Slovenia Revealed
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Mohorjeva družba
Einspieler also realized that culture was the key factor in Slovenian national unity. He became one of the cofounders of the Hermagoras Society in Klagenfurt, which still exists as the oldest Slovenian-language publisher in the world. Foto: Mohorjeva družba

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A Passion for Slovenian Culture

Slovenia Revealed
7. November 2017 ob 07:08
Ljubljana - MMC RTV SLO

Most of the historic province of Carinthia is now a part of Austria, but for centuries, it was at the heart of Slovenian cultural life. It was also the home of Andrej Einspieler, a key figure in the Slovenian national revival of the 19th century.

Einspieler was born in 1813 in the small village of Suetschach, known in Slovenian as Sveče. After completing his studies, he opted for life in the priesthood, but he was increasingly interested in the status of his fellow Slovenians.

Influenced by other priests and intellectuals, he emerged as a passionate advocate of the United Slovenia program that had emerged in the wake of the 1848 revolutions. At the time, the Slovenian population of Austria was divided among several different Crown Lands. The United Slovenia program called for the formation of a Slovenian political unit within Austria-Hungary. Einspieler called for a division of Carinthia into two districts, one Slovenian and the other German. He urged his congregations to preserve the Slovenian language, advocated Slovenian-language instruction in schools, and was vocally opposed to the notion that Carinthia was German province.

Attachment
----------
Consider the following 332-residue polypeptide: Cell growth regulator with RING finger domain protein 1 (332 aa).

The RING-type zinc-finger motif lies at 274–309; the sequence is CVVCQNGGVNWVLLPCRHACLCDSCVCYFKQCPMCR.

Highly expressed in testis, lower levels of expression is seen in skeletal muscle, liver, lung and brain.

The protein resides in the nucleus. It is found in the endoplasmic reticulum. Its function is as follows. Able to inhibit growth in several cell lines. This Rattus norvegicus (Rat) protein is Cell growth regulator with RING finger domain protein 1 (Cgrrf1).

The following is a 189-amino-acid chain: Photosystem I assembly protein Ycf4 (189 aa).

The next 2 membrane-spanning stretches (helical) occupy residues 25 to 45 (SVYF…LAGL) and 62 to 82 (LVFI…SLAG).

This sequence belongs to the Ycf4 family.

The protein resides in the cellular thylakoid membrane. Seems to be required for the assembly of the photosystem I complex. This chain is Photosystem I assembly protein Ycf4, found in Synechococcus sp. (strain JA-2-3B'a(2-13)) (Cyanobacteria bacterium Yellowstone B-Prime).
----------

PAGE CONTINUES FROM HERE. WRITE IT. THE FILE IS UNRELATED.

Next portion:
Einspieler also realized that culture was the key factor in Slovenian national unity. He became one of the cofounders of the Hermagoras Society in Klagenfurt, which still exists as the oldest Slovenian-language publisher in the world.

In later years, Einspieler modified his views somewhat. He became enthralled with the idea of Inner Austria, a joint homeland for both Slovenians and ethnic Germans. Even though he advocated decentralization and some liberal reforms, his views were increasingly seen as conservative as other Slovenian intellectuals began to favor more radical steps towards national self-determination. Einspieler was no longer at the vanguard of the Slovenian national movement, and by the time he died in 1888, his political influence had diminished.

But his cultural legacy lived on. A post-World War I referendum gave Carinthia to Austria, but the Slovenian community managed to survive despite a strong Germanization drive. Now dubbed the “Father of Carinthian Slovenians,” Einspieler is widely respected among local intellectuals. And since the 1970s, the Einspieler Awards are given out to those who promote harmony in Europe’s multiethnic regions.

Jaka Bartolj
Slovenia Revealed